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Clin Endocrinol (Oxf). 2008 Jun;68(6):868-72. Epub 2007 Nov 2.

Prevalence of metabolic syndrome (MS) in children and adolescents with varying degrees of obesity.

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  • 1Department of Pediatric Sciences, Fondazione IRCCS Policlinico San Matteo and University of Pavia, Pavia, Italy. v.calcaterra@smatteo.pv.it

Abstract

OBJECTIVE:

Childhood obesity is increasingly common and is associated with health problems; in particular, obesity plays a central role in the metabolic syndrome (MS). We estimated the prevalence of MS in Caucasian children and adolescents with varying degrees of obesity.

PATIENTS AND METHODS:

We studied 191 obese [body mass index (BMI) > 97th percentile] children and adolescents. Obesity was stratified on the basis of a threshold BMI z-score and subjects were classified as moderately (z-score 2-2.5) or severely obese (z-score > 2.5). Seventy-six, nonobese subjects were recruited into a comparison group. Thirty-one of them were of normal weight (BMI < 75th percentile) and 45 overweight (BMI 75th-97th percentile). Patients were classified as having MS if they met three or more of the following criteria for age and sex: BMI > 97th percentile, triglyceride levels > 95th percentile, high density lipoprotein (HDL) cholesterol level < 5th percentile, systolic or diastolic blood pressure > 95th percentile and impaired glucose tolerance (blood glucose level: 7.8-11.1 mmol/l at 2 h). Insulin resistance was calculated using the homeostasis model assessment for insulin resistance (HOMA-IR) and impaired insulin sensitivity was defined as a HOMA-IR > or = 2.5 in prepubertal patients and HOMA-IR > 4 in pubertal subjects.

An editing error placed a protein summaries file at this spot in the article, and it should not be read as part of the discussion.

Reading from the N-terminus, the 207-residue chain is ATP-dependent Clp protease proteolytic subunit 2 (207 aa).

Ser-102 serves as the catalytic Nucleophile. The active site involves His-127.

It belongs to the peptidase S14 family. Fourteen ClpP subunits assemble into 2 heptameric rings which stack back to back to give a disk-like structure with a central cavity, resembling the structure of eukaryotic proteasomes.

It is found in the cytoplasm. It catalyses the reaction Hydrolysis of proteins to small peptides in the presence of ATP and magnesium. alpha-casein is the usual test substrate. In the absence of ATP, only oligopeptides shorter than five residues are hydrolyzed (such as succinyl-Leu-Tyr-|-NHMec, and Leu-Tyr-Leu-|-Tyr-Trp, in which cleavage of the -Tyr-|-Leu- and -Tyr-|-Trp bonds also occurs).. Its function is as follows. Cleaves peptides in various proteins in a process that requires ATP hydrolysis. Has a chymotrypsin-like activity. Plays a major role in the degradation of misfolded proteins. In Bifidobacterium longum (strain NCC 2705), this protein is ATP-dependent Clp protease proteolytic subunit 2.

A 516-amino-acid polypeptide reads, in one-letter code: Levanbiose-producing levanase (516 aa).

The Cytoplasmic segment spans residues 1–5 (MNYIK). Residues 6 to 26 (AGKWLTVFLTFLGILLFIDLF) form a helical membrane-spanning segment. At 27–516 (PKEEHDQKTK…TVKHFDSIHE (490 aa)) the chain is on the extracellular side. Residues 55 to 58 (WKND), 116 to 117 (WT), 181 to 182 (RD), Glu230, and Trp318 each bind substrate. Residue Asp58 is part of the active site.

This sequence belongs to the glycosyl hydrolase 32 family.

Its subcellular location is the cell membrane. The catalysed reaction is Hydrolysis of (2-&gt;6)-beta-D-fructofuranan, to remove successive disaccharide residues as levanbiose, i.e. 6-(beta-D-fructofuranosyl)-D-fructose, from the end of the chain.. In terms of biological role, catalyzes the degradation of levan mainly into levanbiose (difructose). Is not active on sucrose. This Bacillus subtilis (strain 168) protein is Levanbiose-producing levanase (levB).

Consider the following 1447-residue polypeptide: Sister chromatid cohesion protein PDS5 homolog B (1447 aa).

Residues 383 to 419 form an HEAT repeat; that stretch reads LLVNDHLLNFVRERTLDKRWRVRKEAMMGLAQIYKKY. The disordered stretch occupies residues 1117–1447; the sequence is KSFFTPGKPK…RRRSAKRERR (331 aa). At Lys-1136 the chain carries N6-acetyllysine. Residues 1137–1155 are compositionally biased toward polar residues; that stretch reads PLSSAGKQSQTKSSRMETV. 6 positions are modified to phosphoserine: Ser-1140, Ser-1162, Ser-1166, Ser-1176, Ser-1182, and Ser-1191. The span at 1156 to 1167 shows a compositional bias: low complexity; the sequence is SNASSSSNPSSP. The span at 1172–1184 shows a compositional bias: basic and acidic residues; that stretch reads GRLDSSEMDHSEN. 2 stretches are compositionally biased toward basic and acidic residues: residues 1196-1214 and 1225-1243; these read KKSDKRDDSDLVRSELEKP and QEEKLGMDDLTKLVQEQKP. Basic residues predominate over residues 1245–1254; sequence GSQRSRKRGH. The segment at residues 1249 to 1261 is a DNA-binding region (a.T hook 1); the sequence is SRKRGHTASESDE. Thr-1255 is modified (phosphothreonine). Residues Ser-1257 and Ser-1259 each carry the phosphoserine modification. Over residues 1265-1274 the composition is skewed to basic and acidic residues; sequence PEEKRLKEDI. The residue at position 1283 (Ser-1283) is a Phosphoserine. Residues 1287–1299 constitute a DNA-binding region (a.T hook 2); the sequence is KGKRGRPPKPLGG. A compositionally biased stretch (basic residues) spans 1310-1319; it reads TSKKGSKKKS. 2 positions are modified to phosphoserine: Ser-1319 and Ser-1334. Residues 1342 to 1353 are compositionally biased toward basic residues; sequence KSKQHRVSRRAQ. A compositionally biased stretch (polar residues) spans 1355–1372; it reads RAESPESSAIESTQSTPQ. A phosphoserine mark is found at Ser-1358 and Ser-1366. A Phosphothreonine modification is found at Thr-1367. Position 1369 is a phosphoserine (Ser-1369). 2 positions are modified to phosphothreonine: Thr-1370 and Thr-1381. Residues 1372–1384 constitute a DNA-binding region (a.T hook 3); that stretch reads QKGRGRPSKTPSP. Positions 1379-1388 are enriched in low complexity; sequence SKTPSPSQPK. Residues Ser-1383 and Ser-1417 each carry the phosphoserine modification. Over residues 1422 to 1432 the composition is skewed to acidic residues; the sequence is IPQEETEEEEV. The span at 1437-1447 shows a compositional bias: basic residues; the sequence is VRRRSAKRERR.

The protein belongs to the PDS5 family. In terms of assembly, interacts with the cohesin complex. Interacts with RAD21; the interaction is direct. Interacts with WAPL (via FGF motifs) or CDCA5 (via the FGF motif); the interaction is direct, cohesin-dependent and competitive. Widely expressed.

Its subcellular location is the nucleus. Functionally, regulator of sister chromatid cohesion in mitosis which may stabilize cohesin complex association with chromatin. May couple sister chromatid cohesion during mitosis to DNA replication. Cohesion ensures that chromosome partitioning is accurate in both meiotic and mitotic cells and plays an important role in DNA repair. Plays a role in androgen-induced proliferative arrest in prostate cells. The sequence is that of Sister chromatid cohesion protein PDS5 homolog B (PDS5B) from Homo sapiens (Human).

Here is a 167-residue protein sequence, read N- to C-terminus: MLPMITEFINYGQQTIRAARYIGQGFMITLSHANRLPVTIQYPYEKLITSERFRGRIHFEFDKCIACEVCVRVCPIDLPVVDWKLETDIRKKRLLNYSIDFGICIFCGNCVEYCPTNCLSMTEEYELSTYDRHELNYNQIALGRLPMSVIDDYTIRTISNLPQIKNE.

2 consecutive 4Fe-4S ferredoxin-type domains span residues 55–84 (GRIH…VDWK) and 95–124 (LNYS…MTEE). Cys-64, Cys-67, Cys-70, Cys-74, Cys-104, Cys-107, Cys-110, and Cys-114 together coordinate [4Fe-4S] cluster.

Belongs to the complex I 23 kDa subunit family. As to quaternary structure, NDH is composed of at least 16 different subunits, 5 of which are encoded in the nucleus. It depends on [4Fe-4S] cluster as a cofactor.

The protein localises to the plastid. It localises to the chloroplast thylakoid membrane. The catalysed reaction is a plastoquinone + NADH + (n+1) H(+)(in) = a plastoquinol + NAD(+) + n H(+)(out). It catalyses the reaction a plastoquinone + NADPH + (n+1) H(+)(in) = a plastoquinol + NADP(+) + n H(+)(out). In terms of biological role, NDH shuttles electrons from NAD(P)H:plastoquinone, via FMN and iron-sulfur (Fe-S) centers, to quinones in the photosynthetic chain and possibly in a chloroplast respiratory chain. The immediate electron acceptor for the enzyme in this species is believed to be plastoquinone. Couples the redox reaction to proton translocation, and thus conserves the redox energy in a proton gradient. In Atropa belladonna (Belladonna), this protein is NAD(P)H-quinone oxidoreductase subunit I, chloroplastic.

RESULTS:

The overall prevalence of MS was 13.9% and was present in 12.0% of moderately obese and 31.1% of severely obese subjects; no overweight or normal weight subjects met the criteria for MS. The rate of the MS increased progressively with increasing BMI categories (P < 0.001). Severely obese patients had a threefold increased risk with respect to moderately obese patients.

CONCLUSIONS:

The prevalence of the MS is higher in obese as opposed to nonobese subjects and increases with severity of obesity.

PMID:
17980007
[PubMed - indexed for MEDLINE]
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